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I first learned the term “bottle episode” while watching “Community” (thank you, Abed). One episode of Season 2 takes place entirely in a locked room as the characters search for a missing pen. While the premise is absurd, trapping everyone in the same room allows for hilarity, as well as serious revelations about their relationships, to ensue. Not only are ‘bottle episodes’ cheap to shoot, relying on one set instead of several, they are also light on plot, allowing writers to spend more time focusing on character development. In his newest addition to the Enderverse, CHILDREN OF THE FLEET, Card immerses his readers once again in a world of precocious children, absent but watchful adults, and a life or death mission. While it’s not exactly a bottle episode, Card’s narrative shares a similar intense focus on depth, not breadth. By limiting himself to a relatively simple plot and using the already familiar setting of Battle Fleet School, Card can fully explore the emotional journey of Dabeet Ochoa.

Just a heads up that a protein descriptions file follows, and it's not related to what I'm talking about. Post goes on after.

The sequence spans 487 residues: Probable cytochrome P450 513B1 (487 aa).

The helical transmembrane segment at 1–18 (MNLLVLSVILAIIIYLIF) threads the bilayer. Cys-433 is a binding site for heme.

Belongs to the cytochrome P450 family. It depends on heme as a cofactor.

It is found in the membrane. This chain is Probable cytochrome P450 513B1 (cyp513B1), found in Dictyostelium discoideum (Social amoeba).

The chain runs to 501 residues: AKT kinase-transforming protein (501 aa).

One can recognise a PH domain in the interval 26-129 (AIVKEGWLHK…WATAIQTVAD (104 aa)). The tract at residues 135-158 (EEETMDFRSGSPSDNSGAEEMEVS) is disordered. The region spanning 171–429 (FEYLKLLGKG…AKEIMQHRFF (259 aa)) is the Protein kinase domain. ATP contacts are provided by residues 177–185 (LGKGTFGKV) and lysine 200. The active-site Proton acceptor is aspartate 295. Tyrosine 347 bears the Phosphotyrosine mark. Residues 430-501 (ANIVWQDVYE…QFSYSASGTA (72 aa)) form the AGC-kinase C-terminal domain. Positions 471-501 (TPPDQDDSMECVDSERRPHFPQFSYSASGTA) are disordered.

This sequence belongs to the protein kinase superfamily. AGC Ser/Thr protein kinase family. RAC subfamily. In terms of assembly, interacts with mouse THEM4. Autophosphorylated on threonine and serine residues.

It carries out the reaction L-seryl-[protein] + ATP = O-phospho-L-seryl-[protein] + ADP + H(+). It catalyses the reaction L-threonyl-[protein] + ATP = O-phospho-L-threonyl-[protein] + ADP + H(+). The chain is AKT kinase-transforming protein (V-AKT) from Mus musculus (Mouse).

Set in the aftermath of Ender’s victory in the Third Formic war, CHILDREN OF THE FLEET begins after Battle School has been converted to Fleet School, a place to train future leaders for humanity’s colonization efforts. Dabeet Ochoa is a preternaturally intelligent child who is convinced that he belongs in Fleet School, not stuck on Earth. Read the rest of this entry »